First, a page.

Jason Sorrell is a writer, tattoo artist, satirist, artist, and generally nice guy living in Austin, TX.  Shoot him an email at sorrellart@hotmail.com

Monday, November 19, 2012

Tattoos Portfolio and Designs

Hey, kids!  Guess what?  This blog has moved!  That's right!  You can now find all the same great tasting tattoo knowledge at http://thetattoonerd.blogspot.com.  Go check it out right now!

Jason Sorrell's portfolio of select tattoos as of 2012.

Friday, February 3, 2012

Just When You Thought Individual Expression Was Gaining Acceptability...

 Hey, kids!  Guess what?  This blog has moved!  That's right!  You can now find all the same great tasting tattoo knowledge at http://thetattoonerd.blogspot.com.  Go check it out right now!

... along comes this prude from the Middle-Ages.

 Lisa Khoury is an assistant News Editor for The Spectrum, the University at Buffalo's independent student publication.  Khoury is a student.  Her original opinion-piece can be seen here.  In this post, she is offering a counterpoint to a colleague's piece which is pro-tattoo.  Her own piece comes off as sexist, closed-minded, hypocritical, and as she quickly discovered incredibly short-sighted.  She posted an apology here.  In the apology, she has cataloged the backlash she has received from around the world.  She bemoans the fact that her words are being taken out of context.  She intended that her piece be read along with her colleagues and contrasted.

 But, as any artist will tell you, the meaning you intend in your work is often lost in translation.  You ALWAYS have to take your audience into consideration.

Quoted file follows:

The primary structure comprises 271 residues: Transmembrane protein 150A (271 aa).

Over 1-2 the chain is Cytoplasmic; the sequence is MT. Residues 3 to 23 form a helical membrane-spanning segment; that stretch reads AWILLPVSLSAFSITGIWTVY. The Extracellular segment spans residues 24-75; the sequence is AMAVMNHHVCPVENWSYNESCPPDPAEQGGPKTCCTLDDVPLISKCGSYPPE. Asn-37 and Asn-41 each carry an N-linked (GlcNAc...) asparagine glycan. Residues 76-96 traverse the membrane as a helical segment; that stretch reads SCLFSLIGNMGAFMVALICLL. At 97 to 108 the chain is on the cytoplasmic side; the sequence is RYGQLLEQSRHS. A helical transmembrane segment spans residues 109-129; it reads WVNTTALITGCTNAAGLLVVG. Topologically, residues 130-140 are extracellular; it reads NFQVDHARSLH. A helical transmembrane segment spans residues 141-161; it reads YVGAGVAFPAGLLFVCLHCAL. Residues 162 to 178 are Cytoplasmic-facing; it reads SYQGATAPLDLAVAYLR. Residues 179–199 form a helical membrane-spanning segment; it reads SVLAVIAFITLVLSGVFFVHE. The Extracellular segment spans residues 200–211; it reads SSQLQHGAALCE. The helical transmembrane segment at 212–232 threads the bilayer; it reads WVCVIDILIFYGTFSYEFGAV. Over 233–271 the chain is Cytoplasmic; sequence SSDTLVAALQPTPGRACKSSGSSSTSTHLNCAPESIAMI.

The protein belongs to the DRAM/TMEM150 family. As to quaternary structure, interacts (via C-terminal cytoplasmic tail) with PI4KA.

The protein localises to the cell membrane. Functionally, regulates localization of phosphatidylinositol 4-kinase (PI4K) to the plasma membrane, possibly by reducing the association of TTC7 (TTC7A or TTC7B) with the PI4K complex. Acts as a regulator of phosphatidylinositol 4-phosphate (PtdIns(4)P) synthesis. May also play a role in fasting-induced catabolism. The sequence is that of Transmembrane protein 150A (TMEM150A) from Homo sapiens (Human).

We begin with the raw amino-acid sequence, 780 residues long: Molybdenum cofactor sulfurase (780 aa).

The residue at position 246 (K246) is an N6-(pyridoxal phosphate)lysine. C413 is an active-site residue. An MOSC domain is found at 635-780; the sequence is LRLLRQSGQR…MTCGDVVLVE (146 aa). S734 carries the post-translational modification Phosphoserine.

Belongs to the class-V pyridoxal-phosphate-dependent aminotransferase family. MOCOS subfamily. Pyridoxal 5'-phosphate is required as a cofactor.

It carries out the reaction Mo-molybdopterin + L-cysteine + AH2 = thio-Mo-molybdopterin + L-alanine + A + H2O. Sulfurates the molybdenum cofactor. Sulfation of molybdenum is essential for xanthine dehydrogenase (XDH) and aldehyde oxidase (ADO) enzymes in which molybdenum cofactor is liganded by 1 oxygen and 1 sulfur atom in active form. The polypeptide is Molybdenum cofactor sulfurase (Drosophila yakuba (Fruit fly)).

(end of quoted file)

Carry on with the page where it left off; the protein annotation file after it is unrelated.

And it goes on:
Of all the issues I have with her piece, it is the hypocrisy that I find most offensive.  Like most hypocrites, she is oblivious to it.  Her main point of hypocrisy is that the expression of the individual (in getting a tattoo) is in her individual expression (her opinion) invalid.  How, precisely, is her opinion more valid than that of the tattooed person? 

 I would encourage everyone reading this blog to click the links above and to fully investigate her articles before fully forming an opinion.  You want to actually KNOW what you are talking about before you spout-off, unlike our student writer being sighted in this piece.

 The thrust of her article is that women are naturally beautiful, and therefore tattoos are not only an unnecessary enhancement, they ruin and otherwise pristine beauty. 

 "Ladies, I know you're at least at the legal age of making your own decisions, but before you decide to get a tattoo, allow me to let you in on a little secret. A secret you may have not fully realized yet thus far in your life. What you must understand is, as women, we are – naturally – beautiful creatures."